The opinion of the court was delivered by: WEINFELD
Plaintiff, Obatala Ombu, a black male, brings this action against his former employer, Children's Television Workshop ("CTW"), alleging discrimination in his discharge and in various conditions and terms of employment because of his race and sex in violation of Title VII of the Civil Rights Act of 1964.
Defendant now moves for summary judgment. Plaintiff responded to this motion with a factually detailed memorandum of law but with no affidavit. Since plaintiff is proceeding pro se, however, the Court will treat the factual statements in this memorandum as if they were properly alleged in affidavit form.
As the following discussion demonstrates, plaintiff's memorandum raises material, factual disputes on several issues; on the other hand, as to other issues, no material factual disputes exist and defendant is entitled to judgment in its favor. Accordingly, summary judgment is granted in part and denied in part.
In July 1978, plaintiff was employed at CTW as a full-time Research Assistant with its Sesame Street television program. Because the work at Sesame Street permitted flexible hours, plaintiff was allowed to condense a full-time, five-day, 35-hour work week into a four-day week with full-time pay from September 1978 until May 1979 to enable him to attend classes toward his Ph.D.
Plaintiff was the only employee at CTW who was accorded this privilege. In May 1979, as a result of budget cuts, defendant decided to eliminate one of two Research Assistant positions at Sesame Street. However, at the same time, defendant was launching a new project, the publication of a science magazine called "3-2-1 Contact," which required a Research Assistant. Plaintiff thus was transferred from Sesame Street to the science magazine. In September 1979, plaintiff announced his purpose to work other than a normal work week during the fall semester because of his "continued efforts to enhance (his) future role in higher education,"
however, the schedule he proposed amounted to only 32 hours per week instead of the normal 35 hours, and included time off during normal business hours on three separate days.
Defendant explained to plaintiff that, because a major portion of the duties of the science magazine position included team-testing children during school hours, his proposed schedule was incompatible with his new job requirements. Initial conciliation efforts on the part of defendant were rebuffed by plaintiff. Shortly thereafter, as a result of a new opening at the Sesame Street Research Department, defendant offered plaintiff his old job on the same terms and conditions he had previously enjoyed, including the opportunity to pursue the flexible work schedule he sought. Defendant explained, however, that if plaintiff chose to stay at the science magazine he would be permitted only a limited number of hours off per week during normal working hours. Plaintiff refused both of these options, and in defiance of the direct instructions of his superiors, commenced to follow the schedule he had unilaterally devised while retaining his science magazine job. Defendant attempted once again to reach a compromise with plaintiff, but plaintiff persisted in his position. As a result he was officially terminated from his job in October 1979. Plaintiff now challenges this dismissal, as well as various other aspects of his employment with CTW, as discriminatory.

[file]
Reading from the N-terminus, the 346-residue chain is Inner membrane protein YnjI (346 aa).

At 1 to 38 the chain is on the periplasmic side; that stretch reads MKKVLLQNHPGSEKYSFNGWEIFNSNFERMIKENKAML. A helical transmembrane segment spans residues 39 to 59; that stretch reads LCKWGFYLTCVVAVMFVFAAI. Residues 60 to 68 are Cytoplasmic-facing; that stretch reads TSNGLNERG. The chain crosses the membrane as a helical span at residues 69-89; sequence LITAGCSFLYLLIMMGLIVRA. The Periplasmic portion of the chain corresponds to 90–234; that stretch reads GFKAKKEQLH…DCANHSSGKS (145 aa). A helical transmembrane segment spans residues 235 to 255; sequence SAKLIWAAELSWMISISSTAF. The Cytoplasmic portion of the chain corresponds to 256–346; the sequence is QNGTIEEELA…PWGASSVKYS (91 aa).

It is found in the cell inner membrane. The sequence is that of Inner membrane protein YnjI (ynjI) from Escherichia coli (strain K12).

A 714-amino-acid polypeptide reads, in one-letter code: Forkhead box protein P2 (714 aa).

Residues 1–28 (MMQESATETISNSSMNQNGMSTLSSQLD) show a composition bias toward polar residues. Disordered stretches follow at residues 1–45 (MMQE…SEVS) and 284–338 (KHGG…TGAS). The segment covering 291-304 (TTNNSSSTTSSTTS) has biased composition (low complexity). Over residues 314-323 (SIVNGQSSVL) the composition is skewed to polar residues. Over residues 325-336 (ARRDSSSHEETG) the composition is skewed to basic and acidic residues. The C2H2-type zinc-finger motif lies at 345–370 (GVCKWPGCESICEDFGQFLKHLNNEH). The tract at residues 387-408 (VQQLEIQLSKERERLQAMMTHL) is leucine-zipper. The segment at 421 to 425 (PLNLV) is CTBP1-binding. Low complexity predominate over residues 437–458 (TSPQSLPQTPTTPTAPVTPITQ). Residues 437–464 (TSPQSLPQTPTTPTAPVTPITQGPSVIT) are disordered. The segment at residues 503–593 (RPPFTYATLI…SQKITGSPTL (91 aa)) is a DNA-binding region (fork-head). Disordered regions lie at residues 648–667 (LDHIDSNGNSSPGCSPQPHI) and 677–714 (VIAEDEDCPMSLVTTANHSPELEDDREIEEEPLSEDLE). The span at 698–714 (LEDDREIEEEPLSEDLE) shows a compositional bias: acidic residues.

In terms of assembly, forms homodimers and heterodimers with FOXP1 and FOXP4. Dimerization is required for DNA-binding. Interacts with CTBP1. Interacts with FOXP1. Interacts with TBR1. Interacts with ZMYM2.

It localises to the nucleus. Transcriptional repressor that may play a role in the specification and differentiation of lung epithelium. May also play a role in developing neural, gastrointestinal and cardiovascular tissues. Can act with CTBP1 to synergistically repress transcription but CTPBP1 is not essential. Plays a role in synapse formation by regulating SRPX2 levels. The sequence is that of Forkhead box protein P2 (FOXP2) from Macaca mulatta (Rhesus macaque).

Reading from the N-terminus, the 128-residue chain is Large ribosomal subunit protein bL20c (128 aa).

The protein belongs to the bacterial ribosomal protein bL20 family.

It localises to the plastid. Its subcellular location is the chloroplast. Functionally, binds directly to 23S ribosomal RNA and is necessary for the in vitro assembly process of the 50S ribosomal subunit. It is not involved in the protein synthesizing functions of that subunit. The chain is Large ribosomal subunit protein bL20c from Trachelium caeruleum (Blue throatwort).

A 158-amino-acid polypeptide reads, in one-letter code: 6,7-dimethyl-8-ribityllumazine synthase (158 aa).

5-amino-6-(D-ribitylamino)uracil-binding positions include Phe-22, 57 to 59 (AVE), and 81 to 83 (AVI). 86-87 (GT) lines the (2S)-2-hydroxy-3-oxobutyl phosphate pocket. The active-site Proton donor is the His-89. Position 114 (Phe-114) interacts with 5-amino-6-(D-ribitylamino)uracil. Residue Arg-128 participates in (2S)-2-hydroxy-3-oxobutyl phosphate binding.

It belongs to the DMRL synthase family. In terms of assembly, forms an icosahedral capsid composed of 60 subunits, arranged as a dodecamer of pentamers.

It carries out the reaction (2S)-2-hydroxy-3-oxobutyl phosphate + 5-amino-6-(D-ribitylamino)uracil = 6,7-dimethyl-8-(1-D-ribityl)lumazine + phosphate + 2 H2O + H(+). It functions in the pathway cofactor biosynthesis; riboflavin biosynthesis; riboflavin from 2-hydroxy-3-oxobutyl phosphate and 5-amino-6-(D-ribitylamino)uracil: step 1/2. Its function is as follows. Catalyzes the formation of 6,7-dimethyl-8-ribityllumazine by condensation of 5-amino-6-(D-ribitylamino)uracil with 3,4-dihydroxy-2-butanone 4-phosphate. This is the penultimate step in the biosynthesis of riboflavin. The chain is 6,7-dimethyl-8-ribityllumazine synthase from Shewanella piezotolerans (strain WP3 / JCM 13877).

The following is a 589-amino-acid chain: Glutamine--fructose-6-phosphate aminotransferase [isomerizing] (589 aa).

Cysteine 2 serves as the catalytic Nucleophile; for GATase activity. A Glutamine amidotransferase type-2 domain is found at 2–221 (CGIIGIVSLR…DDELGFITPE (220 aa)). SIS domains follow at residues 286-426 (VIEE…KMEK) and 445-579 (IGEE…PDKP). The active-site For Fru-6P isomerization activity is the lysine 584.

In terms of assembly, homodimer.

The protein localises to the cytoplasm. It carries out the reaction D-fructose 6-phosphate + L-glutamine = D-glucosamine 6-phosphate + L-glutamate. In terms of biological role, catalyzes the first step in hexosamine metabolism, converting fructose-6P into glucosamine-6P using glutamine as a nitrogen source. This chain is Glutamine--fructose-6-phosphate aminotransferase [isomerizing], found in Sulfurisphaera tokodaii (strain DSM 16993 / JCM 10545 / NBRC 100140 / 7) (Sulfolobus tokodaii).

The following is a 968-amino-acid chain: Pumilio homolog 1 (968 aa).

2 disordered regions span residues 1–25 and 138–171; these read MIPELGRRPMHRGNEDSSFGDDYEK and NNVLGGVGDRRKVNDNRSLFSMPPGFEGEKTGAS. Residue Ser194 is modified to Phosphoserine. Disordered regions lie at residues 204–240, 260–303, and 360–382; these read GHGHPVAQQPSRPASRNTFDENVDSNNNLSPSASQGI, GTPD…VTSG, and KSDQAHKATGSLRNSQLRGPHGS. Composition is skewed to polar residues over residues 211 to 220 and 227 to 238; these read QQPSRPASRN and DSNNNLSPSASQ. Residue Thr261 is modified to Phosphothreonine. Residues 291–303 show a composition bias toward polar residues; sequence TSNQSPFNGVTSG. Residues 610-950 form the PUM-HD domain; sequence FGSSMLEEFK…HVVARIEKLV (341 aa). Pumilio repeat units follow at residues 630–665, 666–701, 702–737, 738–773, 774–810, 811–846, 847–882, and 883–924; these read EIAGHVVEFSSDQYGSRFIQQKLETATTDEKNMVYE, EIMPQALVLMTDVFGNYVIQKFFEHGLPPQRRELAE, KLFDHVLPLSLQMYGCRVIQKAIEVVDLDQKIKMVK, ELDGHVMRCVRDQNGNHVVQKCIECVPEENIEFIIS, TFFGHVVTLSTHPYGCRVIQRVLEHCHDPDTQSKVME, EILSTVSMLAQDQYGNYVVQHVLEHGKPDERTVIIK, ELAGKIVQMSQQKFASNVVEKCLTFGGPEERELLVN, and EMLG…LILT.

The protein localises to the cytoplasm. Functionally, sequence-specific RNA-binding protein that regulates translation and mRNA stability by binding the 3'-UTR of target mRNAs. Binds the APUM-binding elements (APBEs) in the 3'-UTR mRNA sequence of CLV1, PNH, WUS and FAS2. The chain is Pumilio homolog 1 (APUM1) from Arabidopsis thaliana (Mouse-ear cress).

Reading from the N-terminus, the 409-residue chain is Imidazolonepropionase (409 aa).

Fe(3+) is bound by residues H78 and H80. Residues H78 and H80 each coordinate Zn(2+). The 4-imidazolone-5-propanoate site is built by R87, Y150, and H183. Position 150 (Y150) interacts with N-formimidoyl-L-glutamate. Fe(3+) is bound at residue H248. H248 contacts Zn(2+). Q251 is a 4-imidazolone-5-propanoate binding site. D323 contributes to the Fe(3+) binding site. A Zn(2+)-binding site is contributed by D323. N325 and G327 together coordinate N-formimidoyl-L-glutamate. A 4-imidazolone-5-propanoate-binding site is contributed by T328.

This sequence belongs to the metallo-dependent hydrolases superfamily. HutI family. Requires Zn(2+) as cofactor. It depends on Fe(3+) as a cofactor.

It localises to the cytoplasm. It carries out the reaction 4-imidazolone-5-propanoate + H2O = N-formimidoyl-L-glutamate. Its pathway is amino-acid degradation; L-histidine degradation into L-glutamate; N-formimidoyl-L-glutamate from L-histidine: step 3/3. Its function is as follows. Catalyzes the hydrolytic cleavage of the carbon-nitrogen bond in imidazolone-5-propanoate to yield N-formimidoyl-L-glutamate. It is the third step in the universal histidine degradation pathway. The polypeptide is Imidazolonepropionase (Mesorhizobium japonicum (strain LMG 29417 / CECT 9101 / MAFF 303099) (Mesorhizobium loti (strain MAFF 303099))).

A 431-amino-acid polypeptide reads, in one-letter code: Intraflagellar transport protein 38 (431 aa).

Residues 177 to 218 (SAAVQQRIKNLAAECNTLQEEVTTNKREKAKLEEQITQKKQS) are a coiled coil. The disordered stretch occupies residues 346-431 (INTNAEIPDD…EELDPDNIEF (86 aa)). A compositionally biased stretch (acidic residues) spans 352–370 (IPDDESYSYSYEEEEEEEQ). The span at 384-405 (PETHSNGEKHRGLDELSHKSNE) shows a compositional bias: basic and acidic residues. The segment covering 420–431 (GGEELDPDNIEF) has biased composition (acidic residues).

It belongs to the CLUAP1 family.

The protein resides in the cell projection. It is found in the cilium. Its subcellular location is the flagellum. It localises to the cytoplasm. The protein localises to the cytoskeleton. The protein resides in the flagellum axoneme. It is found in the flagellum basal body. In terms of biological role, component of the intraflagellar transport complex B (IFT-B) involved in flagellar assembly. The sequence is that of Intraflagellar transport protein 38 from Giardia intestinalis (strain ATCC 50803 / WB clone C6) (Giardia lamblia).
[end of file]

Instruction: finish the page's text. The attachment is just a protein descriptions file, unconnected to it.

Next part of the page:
In essence, plaintiff's claims are of disparate treatment, and thus must be analyzed under the three-step approach outlined in McDonnell Douglas Corp. v. Green.
Plaintiff also claims that his discharge was in retaliation for his having filed a charge of discrimination with the EEOC in June 1979, in violation of 42 U.S.C. § 2000e-3. The order and allocation of proof in a retaliation suit is generally the same as in a discrimination suit under Title VII.
To establish that his discharge was due to racial or sexual discrimination, plaintiff must show, among other things, that he satisfied normal work requirements.
Plaintiff has submitted evidence that the quality of the work he performed was generally satisfactory. Although some criticisms of his performance are noted, plaintiff need not show perfect or even average performance but only that his performance was of sufficient quality to merit continued employment.
Nevertheless, defendant contends that plaintiff's insubordination in unilaterally adopting his proposed 32-hour work week, contrary to the instructions of his superiors, is a sufficient, nondiscriminatory reason for his discharge.
Plaintiff attempts to rebut this valid basis for his discharge (1) by arguing that Guy Minard of CTW's Personnel Department said to him that CTW did not have a policy against a permanent employee working a 32-hour week and that permanent employee status was based on at least a 32-hour work week, (2) by noting that Jane Clarke, the Assistant Director of the science magazine's Research Department, plaintiff's immediate supervisor, and a white woman, was permitted at times to work a three- and four-day week, and (3) by making the broadside charge that CTW had only ten percent minority employees and no other black males working in a research division.